What we do / Our Stories / Jay Saunders

Jay Saunders

Categories: PTSD

Jay, 52, lives in Gosport, Hants. He was a Lieutenant Commander in the Royal Navy for 23 years.

In 2014, Jay was sent at short notice to Sierra Leone to help deal with the Ebola epidemic. When he came home after nearly 3 months he didn’t realise how much the experiences had changed him. Eventually, a civilian medical officer referred him for support and he was diagnosed with Complex Post Traumatic Stress Disorder.

Jay feels that veterans are always stereotypical in TV dramas and in films – especially those with PTSD.

He says, “Veterans are always stereotypical in TV dramas and in films – especially those with PTSD. They are automatically a danger to society, a loner who can’t socially interact. They’ll wear drab olive clothes, hit the bottle, and turns to violence.

“This may be true for a minority of people with PTSD, but it’s not how I experience it. If I’m triggered, I shut down into a zombie-like state and end up curling up in a foetal position. Indeed, everyone with PTSD will experience it in different ways, but on screen it is always the same stereotype – so production companies and writers need to show a much bigger picture of what PTSD can look like.

“It’s always very different from the way they write about any other member of society who has PTSD, such as a medical health worker. That's the perception that's out there, that veterans with PTSD, when they get triggered or get agitated, they will automatically turn to violence.”

“When I was using an online dating app I told someone I had PTSD and they said that they would report me as they believed people with PTSD are a risk to women."

“For me, this shows the importance of myth-busting the clichés to change this kind of misconception and unfairness. I believe it can be done, while still being exciting for TV/film audiences. It happened in an episode of Star Trek Discovery when a crew member had PTSD from being abused as a prisoner of war. The way he disassociates and shuts down is dramatic, but very different to the angry reaction we normally see portrayed.”

Battling Veteran Misconceptions

Battling Veteran Misconceptions

If a television drama or film features a veteran, it’s almost guaranteed they will post-traumatic stress disorder, PTSD. And they will not be managing their condition well. Having worked with more than 27,000 veterans and family members, we know lazy on-screen stereotypes don’t show a full or accurate picture.

Read more - Battling Veteran Misconceptions
Media Guidelines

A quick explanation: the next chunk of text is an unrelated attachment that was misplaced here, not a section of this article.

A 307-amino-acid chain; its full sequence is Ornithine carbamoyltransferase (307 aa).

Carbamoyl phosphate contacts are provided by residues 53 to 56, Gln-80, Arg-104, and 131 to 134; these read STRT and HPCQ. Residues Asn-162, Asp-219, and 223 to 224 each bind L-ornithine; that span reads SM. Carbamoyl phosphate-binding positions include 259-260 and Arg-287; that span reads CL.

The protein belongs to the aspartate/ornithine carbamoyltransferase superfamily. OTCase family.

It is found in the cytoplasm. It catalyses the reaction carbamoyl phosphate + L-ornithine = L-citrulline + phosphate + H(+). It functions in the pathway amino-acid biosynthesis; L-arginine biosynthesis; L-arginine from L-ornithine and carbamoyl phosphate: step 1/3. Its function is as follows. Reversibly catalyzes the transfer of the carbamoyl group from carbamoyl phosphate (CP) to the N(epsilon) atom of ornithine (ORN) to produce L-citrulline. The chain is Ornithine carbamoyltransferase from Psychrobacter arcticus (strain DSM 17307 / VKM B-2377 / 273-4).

Media Guidelines

We are convinced that the one dimensional media portrayal of veterans is a huge contributing factor to a negative stigma. We encourage people working in the media to think about these guidelines when creating a story featuring a veteran.

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The real story of veterans’ mental health

The real story of veterans’ mental health

Mental health has received a lot of positive attention in recent years.  Sadly, this isn’t yet reflected in how the mental health, of the veteran community is portrayed in the media or valued in society, especially when it comes to PTSD.

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Kev Gray

Kev Gray

"We’re told to talk out about mental health, but it backfires on us. We have a lot to offer, but if TV and film continue to only show us as damaged goods nothing will change."

Read more - Kev Gray
Trevor Cowell

Trevor Cowell

“All I can recall seeing were veterans who had a screw loose, unstable, with drink problems and who flew off the handle at the slightest thing. I didn’t want the label that PTSD would give me, as I felt people would assume I would be like the veterans they and I had seen on TV"

Read more - Trevor Cowell
Annette Laurie

Annette Laurie

“It’s nearly always men who are shown with PTSD and, even then, unrealistically. I would like to see more women portrayed with PTSD and, not as violent individuals, but as normal people with psychological issues"

Read more - Annette Laurie
David Dent

David Dent

“There's a segment of television and media that will portray people in a negative light. They tend to portray veterans as someone who has got a problem, and I think this creates a degree of unconscious bias in some employers, health care professionals, social services and society in general."

Read more - David Dent
Armed Forces & Veterans Support

Get support for wounded veterans and families

We’re here when you need us, whether you’re a Veteran of our Armed Forces or currently serving, a family member or loved one.

Read more - Get support for wounded veterans and families